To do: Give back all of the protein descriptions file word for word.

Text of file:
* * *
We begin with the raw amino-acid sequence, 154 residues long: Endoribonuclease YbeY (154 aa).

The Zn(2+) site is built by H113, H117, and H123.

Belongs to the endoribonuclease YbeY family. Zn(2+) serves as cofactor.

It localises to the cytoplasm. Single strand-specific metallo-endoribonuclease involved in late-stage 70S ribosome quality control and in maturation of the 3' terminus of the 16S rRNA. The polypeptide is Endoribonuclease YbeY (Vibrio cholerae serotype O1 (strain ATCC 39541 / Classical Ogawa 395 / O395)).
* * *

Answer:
We begin with the raw amino-acid sequence, 154 residues long: Endoribonuclease YbeY (154 aa).

The Zn(2+) site is built by H113, H117, and H123.

Belongs to the endoribonuclease YbeY family. Zn(2+) serves as cofactor.

It localises to the cytoplasm. Single strand-specific metallo-endoribonuclease involved in late-stage 70S ribosome quality control and in maturation of the 3' terminus of the 16S rRNA. The polypeptide is Endoribonuclease YbeY (Vibrio cholerae serotype O1 (strain ATCC 39541 / Classical Ogawa 395 / O395)).